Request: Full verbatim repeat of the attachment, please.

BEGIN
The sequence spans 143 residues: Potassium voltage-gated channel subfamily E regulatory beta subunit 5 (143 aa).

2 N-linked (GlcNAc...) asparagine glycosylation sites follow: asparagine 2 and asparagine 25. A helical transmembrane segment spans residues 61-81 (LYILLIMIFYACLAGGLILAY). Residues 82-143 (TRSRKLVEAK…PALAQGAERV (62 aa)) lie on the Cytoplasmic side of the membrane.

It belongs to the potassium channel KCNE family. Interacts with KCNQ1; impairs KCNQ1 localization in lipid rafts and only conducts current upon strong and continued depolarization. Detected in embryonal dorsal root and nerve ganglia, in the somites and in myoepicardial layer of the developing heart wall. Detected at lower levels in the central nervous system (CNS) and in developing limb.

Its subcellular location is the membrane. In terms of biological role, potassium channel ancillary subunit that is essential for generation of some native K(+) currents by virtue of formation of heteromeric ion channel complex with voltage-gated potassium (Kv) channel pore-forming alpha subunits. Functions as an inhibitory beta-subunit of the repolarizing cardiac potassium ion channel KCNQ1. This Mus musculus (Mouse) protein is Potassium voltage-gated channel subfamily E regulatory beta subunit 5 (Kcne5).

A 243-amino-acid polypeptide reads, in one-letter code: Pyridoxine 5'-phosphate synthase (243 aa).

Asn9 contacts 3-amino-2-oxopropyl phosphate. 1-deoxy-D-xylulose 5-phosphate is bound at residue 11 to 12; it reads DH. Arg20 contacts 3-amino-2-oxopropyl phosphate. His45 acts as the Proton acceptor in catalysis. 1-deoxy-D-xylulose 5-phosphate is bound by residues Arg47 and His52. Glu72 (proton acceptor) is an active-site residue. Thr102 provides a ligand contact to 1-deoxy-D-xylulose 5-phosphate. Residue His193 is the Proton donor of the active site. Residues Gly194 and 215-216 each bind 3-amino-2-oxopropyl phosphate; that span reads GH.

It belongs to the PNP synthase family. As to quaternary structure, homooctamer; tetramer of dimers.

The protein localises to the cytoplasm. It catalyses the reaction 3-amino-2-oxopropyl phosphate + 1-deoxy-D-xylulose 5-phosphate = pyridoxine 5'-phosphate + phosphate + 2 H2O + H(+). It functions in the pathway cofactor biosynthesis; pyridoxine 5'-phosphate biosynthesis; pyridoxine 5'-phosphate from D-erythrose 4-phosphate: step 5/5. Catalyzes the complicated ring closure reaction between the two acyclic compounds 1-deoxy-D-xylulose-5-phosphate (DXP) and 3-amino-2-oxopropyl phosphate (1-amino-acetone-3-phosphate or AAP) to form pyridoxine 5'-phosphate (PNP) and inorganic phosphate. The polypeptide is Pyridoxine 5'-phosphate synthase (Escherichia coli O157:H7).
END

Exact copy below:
The sequence spans 143 residues: Potassium voltage-gated channel subfamily E regulatory beta subunit 5 (143 aa).

2 N-linked (GlcNAc...) asparagine glycosylation sites follow: asparagine 2 and asparagine 25. A helical transmembrane segment spans residues 61-81 (LYILLIMIFYACLAGGLILAY). Residues 82-143 (TRSRKLVEAK…PALAQGAERV (62 aa)) lie on the Cytoplasmic side of the membrane.

It belongs to the potassium channel KCNE family. Interacts with KCNQ1; impairs KCNQ1 localization in lipid rafts and only conducts current upon strong and continued depolarization. Detected in embryonal dorsal root and nerve ganglia, in the somites and in myoepicardial layer of the developing heart wall. Detected at lower levels in the central nervous system (CNS) and in developing limb.

Its subcellular location is the membrane. In terms of biological role, potassium channel ancillary subunit that is essential for generation of some native K(+) currents by virtue of formation of heteromeric ion channel complex with voltage-gated potassium (Kv) channel pore-forming alpha subunits. Functions as an inhibitory beta-subunit of the repolarizing cardiac potassium ion channel KCNQ1. This Mus musculus (Mouse) protein is Potassium voltage-gated channel subfamily E regulatory beta subunit 5 (Kcne5).

A 243-amino-acid polypeptide reads, in one-letter code: Pyridoxine 5'-phosphate synthase (243 aa).

Asn9 contacts 3-amino-2-oxopropyl phosphate. 1-deoxy-D-xylulose 5-phosphate is bound at residue 11 to 12; it reads DH. Arg20 contacts 3-amino-2-oxopropyl phosphate. His45 acts as the Proton acceptor in catalysis. 1-deoxy-D-xylulose 5-phosphate is bound by residues Arg47 and His52. Glu72 (proton acceptor) is an active-site residue. Thr102 provides a ligand contact to 1-deoxy-D-xylulose 5-phosphate. Residue His193 is the Proton donor of the active site. Residues Gly194 and 215-216 each bind 3-amino-2-oxopropyl phosphate; that span reads GH.

It belongs to the PNP synthase family. As to quaternary structure, homooctamer; tetramer of dimers.

The protein localises to the cytoplasm. It catalyses the reaction 3-amino-2-oxopropyl phosphate + 1-deoxy-D-xylulose 5-phosphate = pyridoxine 5'-phosphate + phosphate + 2 H2O + H(+). It functions in the pathway cofactor biosynthesis; pyridoxine 5'-phosphate biosynthesis; pyridoxine 5'-phosphate from D-erythrose 4-phosphate: step 5/5. Catalyzes the complicated ring closure reaction between the two acyclic compounds 1-deoxy-D-xylulose-5-phosphate (DXP) and 3-amino-2-oxopropyl phosphate (1-amino-acetone-3-phosphate or AAP) to form pyridoxine 5'-phosphate (PNP) and inorganic phosphate. The polypeptide is Pyridoxine 5'-phosphate synthase (Escherichia coli O157:H7).